Using vRack Private Network

Last updated 30th September 2021


OVHcloud Managed Kubernetes service provides you Kubernetes clusters without the hassle of installing or operating them.

By default, your Kubernetes clusters will have public IPs. For some uses cases, or for security reasons, you might prefer having your Kubernetes cluster inside a private network.

OVHcloud vRack is a private networking solution that enables our customers to route traffic between OVHcloud dedicated servers as well as other OVHcloud services.

This guide will cover the integration of OVHcloud Managed Kubernetes clusters into vRack private networks.


  • A Public Cloud project in your OVHcloud account


First of all, you will need to set up vRack private network for your Public Cloud. To do it, please follow the Configuring vRack for Public Cloud guide. Once you have created a vRack and added it into a private network, you can continue.

Integrating a cluster into a vRack private network must be done at the third step on cluster creation, when you can choose an existing private network for the cluster:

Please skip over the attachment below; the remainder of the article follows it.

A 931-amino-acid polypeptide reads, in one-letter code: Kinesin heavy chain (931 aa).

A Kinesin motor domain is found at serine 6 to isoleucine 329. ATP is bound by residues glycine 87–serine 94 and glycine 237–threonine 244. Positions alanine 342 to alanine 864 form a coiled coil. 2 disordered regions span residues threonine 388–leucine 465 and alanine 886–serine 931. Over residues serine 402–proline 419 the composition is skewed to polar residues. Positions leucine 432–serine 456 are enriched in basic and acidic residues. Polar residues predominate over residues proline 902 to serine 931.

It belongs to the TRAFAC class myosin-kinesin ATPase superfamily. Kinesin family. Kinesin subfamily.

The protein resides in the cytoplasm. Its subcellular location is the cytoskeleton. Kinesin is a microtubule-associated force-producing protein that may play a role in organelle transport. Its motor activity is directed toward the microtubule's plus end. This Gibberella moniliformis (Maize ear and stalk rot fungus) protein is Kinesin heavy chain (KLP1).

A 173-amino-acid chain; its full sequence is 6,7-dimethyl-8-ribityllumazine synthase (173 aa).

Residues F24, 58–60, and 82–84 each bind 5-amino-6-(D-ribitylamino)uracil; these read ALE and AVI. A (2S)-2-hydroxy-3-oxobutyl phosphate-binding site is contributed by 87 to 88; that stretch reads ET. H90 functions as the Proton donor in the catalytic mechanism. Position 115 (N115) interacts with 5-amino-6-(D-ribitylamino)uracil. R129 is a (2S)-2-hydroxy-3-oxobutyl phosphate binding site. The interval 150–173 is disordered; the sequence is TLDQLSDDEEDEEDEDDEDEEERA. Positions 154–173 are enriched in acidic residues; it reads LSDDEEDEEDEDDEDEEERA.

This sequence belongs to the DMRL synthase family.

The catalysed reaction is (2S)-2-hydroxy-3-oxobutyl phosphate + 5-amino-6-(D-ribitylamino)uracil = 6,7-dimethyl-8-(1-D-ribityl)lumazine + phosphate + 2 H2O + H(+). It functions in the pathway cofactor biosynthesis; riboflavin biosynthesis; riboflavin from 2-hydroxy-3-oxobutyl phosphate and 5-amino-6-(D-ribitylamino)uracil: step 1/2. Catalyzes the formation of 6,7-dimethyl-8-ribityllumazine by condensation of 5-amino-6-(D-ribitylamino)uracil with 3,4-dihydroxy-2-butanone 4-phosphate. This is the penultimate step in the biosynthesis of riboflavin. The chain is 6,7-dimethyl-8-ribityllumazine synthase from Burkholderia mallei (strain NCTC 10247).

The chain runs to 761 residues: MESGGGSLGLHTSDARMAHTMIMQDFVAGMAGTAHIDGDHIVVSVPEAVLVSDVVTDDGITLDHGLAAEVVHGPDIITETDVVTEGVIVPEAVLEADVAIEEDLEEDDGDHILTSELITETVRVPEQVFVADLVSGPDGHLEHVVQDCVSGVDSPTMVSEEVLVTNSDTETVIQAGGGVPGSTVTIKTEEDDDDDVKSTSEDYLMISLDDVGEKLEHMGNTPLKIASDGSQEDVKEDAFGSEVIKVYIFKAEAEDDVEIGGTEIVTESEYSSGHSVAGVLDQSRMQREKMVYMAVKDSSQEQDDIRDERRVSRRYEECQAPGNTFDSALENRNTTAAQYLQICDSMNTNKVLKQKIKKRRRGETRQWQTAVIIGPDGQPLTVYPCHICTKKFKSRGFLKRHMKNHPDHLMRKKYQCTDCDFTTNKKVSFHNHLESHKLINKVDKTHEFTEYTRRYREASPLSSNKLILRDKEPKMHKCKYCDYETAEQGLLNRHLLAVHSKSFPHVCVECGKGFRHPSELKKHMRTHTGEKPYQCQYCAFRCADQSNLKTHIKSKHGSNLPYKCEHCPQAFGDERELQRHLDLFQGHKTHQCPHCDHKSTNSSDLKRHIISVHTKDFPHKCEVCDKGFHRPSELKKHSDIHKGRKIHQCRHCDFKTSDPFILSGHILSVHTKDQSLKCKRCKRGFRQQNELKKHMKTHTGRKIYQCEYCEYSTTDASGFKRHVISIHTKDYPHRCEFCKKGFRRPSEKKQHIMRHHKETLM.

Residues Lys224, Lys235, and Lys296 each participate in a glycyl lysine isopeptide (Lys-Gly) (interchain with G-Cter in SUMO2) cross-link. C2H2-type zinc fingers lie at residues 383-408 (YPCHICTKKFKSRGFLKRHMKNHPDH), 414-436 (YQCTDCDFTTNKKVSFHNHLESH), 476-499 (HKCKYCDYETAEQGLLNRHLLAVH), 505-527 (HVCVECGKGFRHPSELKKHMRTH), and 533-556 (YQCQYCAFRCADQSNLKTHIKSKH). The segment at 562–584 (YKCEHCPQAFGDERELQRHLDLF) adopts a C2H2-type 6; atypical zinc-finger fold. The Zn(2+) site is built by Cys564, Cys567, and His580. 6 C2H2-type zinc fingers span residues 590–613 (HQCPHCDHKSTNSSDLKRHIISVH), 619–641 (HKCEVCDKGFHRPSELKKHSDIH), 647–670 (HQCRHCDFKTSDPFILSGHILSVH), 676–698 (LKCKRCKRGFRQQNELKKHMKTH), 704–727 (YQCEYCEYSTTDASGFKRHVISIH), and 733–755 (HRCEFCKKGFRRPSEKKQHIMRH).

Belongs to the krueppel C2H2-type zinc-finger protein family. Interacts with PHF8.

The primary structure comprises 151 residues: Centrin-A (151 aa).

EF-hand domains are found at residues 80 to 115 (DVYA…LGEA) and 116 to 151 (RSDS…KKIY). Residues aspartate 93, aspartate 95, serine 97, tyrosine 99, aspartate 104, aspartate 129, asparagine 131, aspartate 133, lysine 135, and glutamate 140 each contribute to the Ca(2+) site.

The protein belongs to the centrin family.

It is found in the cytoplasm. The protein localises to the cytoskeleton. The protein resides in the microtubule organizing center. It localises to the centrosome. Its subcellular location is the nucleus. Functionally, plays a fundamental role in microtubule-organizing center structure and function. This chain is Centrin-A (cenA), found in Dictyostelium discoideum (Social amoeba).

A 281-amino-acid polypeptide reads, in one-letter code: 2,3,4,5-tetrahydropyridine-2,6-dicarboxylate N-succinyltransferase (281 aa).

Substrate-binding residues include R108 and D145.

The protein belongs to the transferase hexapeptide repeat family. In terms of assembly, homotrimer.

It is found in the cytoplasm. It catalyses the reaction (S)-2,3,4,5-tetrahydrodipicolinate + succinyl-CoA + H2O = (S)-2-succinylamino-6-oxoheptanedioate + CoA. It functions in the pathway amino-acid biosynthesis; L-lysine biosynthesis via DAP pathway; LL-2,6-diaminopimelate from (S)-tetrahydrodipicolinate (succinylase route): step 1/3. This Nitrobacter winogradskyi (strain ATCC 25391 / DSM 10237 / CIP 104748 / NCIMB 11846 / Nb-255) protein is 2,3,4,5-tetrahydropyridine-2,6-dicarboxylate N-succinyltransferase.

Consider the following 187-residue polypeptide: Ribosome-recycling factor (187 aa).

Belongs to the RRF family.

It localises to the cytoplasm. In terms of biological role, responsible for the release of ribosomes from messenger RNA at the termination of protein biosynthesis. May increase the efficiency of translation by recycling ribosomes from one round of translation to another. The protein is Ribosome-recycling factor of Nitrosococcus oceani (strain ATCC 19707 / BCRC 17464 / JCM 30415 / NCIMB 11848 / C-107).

Choose a private network for this cluster

Your new cluster will be created inside the vRack private network you have chosen.

In the Managed Kubernetes service dashboard, you will see the cluster, with the chosen private network in the Attached network column:

Private network information in Attached network column

Known limits

  • All nodes within a Kubernetes cluster with a vRack private network activated are available within that single private network. (No public/private mix, single private network available.)
  • To expose some workload on the Internet, you can use the External Load Balancers that are now compatible with nodes in vRack.
  • The OVHcloud Public Cloud does not support security groups on vRack. This is planned to be supported late 2021.
  • You will still see a public IPv4 address on your worker nodes. This IP won't be reachable from the Internet, and used exclusively for the administration of your nodes and its link to the Kubernetes control plane.
  • As explained in the Known limits guide, the following subnets are not compliant with the vRack feature and can generate some incoherent behaviours with our overlay networks: # Subnet used by pods # Subnet used by services # Subnet used by the Docker daemon

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